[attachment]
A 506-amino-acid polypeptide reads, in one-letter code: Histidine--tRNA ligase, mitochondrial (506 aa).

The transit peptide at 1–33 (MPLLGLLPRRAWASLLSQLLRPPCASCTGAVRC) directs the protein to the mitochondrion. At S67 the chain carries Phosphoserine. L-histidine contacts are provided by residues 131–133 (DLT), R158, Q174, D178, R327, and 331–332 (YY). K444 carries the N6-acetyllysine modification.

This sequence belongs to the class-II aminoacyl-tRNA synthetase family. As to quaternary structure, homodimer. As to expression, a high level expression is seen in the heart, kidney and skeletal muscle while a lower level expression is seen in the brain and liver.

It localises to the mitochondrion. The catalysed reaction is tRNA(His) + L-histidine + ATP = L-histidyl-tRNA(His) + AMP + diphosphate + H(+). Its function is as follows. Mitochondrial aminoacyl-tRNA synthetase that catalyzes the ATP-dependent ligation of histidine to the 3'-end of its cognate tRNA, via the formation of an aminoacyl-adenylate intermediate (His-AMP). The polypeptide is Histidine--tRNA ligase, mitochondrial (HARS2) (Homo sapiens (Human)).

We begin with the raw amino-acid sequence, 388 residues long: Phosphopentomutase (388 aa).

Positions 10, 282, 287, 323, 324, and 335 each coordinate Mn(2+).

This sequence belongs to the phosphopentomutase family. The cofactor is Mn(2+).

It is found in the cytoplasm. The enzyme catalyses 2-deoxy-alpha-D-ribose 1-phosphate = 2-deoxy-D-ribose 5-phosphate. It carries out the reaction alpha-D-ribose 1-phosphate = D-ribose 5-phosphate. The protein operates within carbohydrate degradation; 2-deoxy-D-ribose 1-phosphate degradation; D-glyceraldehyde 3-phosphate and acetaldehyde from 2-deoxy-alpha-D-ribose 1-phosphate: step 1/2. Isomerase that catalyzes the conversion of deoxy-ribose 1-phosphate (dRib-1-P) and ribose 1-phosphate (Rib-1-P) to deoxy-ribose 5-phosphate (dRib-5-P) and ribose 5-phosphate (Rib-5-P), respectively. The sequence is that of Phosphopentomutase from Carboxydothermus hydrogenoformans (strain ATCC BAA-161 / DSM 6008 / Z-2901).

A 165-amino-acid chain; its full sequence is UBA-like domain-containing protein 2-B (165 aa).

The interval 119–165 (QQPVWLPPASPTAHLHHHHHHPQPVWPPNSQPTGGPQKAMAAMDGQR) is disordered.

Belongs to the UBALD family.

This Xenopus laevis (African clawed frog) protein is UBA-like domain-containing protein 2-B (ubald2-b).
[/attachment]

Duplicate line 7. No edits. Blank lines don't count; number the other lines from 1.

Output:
This sequence belongs to the phosphopentomutase family. The cofactor is Mn(2+).